BCBS Anthem plans offer an Essential Extras package to address “overall health and its many health factors”. The option, available in seven of the 14 states where Anthem operates, allows members to choose one of the following nine benefits: dental, vision, hearing, assistive devices and groceries allowances; hours allocated for home support and personal home help; a fitness tracker and a subscription to a fitness program; meals and transportation services; and pest control.


Aetna, a CVS Health company, is the fourth MA insurer. Christopher Ciano, president, comments that the company wants to maintain its COVID-19 care goal while helping “to improve their overall physical and mental health.” Ciano reports that the company “has expanded our Aetna Medicare Solutions product portfolio to include more benefits designed to make care more affordable, accessible and convenient.”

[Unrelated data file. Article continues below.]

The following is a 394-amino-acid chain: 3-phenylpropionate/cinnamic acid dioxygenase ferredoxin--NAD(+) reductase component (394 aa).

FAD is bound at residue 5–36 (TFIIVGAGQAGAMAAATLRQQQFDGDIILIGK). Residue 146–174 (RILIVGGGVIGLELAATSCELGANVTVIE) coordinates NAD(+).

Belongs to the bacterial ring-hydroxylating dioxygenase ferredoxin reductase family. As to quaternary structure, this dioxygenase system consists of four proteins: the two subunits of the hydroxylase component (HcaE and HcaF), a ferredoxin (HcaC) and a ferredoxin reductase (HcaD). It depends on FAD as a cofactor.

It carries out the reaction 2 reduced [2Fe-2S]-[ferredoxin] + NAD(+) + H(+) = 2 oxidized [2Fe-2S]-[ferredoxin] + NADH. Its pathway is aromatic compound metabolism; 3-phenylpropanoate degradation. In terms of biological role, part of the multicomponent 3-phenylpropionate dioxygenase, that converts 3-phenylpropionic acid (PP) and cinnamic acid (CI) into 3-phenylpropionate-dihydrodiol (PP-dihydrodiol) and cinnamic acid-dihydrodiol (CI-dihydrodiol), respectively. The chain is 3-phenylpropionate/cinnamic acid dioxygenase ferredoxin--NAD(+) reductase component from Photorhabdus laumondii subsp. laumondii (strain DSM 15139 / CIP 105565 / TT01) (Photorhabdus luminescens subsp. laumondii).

• Master’s enrollments and market share: 2.9 million, 11%.
  • Footprint: 46 states and Washington, DC
  • $ 0 bonus: Offered to 84% of beneficiaries.

For 2022, Aetna says about a third of its individual MA plan members will see lower maximum costs for networked care. The company also emphasizes its “holistic approach to health,” which includes leveraging its CVS Health relationship for comprehensive over-the-counter (OTC), falls prevention and smoking cessation solutions, as well as lower pharmacy costs. Regarding additional drug benefit enhancements: “The individual MAPD plans will increase the supply of prescription drugs to a maximum of 100 days for level 1 through 4 drugs. [where package size allows] … Without an increase in the quota / co-insurance “.